Dir: Dennis Dugan. US. 2013. 101mins

Grown Ups 2

At some point, someone in a position of authority will tell Adam Sandler no, or at least ask to read a screenplay. Until then, there will exist a good chance of further unchecked hyper-indulgences like the punishingly unfunny Grown Ups 2, which opens with a sequence in which a deer urinates all over the face of his character (a stand-in for viewers, perhaps?) and goes only downhill from there. A thick, indolent haze of self-satisfaction hung over 2010’s Grown Ups, a fratty comedy of arrested development, but all the worst qualities of that movie are multiplied and amplified in this phoned-in abomination, which asks audiences to pay for and identify with a ceaseless stream of self-involved mugging.

For a bit, since there isn’t an honest character moment in the movie and one’s brain is free to wander, a thinking person might entertain the notion that Grown Ups 2 is in fact a demented parody of comedies of parenthood and mid-life crisis.

Trading largely on the intrigue of its assembled cast of mostly ex-Saturday Night Live comedy colleagues, the original film beat back deadly critical notices en route to a $162 million Stateside haul against a $271 million overall theatrical gross. The cratered domestic returns of Sandler’s last two live-action movies ($74 and $37 million, respectively) have to be a concern to distributor Sony, though, and with both much funnier laffers like The Heat exhibiting staying power and other buzzy entries on the summer horizon, audiences may not feel obliged to return for an encore offering of something to which they had a lukewarm connection in the first place. Justifiably brutal critical reaction and similar word-of-mouth may conspire to produce another summer bomb, which in turn could inspire a bit of much-needed discipline and refocus from Sandler.

Grown Ups 2 takes place over the course of a single June day the summer following the events of the first film, which brought together a group of high school friends for the funeral of their basketball coach. For reasons scarcely explained, hotshot Hollywood talent agent Lenny Feder (Sandler) has now retired and moved his wife Roxanne (Salma Hayek) and their kids back to his small New England hometown. There, he hangs out with fellow family men Eric (Kevin James) and Kurt (Chris Rock), as well as womanizer Marcus (David Spade), who welcomes into the fold a son (Alexander Ludwig) he’s never met. (Noticeably absent from proceedings is Rob Schneider, one of the gang the first go-round.) As their teenage and pre-teen children experience the last day of the school year, the men find themselves in conflict with a group of frat guys (led by Taylor Lautner and Milo Ventimiglia).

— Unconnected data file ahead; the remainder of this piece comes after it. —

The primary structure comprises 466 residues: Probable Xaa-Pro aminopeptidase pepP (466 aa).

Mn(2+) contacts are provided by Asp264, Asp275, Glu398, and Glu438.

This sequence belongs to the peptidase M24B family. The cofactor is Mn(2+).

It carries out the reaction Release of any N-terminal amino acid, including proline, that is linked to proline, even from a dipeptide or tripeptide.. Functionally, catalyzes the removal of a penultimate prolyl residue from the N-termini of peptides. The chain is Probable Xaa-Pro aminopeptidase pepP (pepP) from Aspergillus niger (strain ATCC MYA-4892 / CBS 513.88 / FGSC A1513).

If comedy lives in the wide shot, returning director Dennis Dugan and editor Tom Costain are serial killers, delivering an endless catalogue of discretely framed reaction shots and putative visual punchlines — the equivalent of insistent nudges to the ribs. It’s distracting, and tiresome.

There’s an old bully (Steve Austin) Lenny dutifully triumphs over but the script, as it were, is basically nothing more than a lazy series of slapstick bits and randomly arranged encounters, rounded out with some jocular ribbing and “burp-snarts,” which combines three bodily functions. Gaps in logic abound (Marcus’ son arrives on a cross-country bus trip early enough in the morning to attend the last day of school, to name but one), many the result of the stupefying decision to condense the action to a period of less than 24 hours.

For a bit, since there isn’t an honest character moment in the movie and one’s brain is free to wander, a thinking person might entertain the notion that Grown Ups 2 is in fact a demented parody of comedies of parenthood and mid-life crisis. After all, it includes comedically hyper-aggressive frat guys, a fundraising car wash sequence that aims to lampoon prurient interests, and a climax in which the aforementioned preppies square off in a battle royale with hundreds of “townies.” The film’s otherwise achingly earnest tone upends this interpretation, however. Grown Ups 2 doesn’t have a subversive bone in its body; it’s just awful.

True to his presently complacent nature, Sandler again finds an excuse to shun collared shirts (for him, intense costuming is a pair of jeans, to round out a Bruce Springsteen outfit), and his performance likewise bears all the marks of a contented “Everyman” movie star, wherein he and his group of longtime filmmaking buddies get to show up, hang out and just kind of make things up on the fly.

To paraphrase a previous, much funnier Sandler film: “What you’ve just given us is one of the most insanely idiotic things I have ever seen. At no point in your rambling, incoherent efforts were you even close to anything that could be considered genuine comedy. Everyone in this room is now dumber for having watched it. I award you no points, and may God have mercy on your souls.”

Production companies: Columbia Pictures, Happy Madison Productions

Domestic distribution: Sony Pictures

Producers: Adam Sandler, Jack Giarraputo

Executive producers: Barry Bernardi, Allen Covert

Co-producer: Kevin Grady

Screenplay: Fred Wolf & Adam Sandler & Tim Herlihy

Cinematography: Theo Van de Sande

Editor: Tom Costain

Production designer: Aaron Osborne

Music: Rupert Gregson-Williams

Website: www.GrownUps2-Movie.com

Main cast: Adam Sandler, Chris Rock, Kevin James, David Spade, Nick Swardson, Maya Rudolph, Salma Hayek, Maria Bello, Colin Quinn, Shaquille O’Neal, Alexander Ludwig, Taylor Lautner, Tim Meadows, Steve Buscemi, Cheri Oteri, Steve Austin, Peter Dante, Georgia Engel, Oliver Hudson, Milo Ventimiglia, Patrick Schwarzenegger, Dan Patrick, Richie Minervini, Aly Michalka, Ellen Cleghorne, Paulina Gretzky, April Rose, Ebony Jo-Ann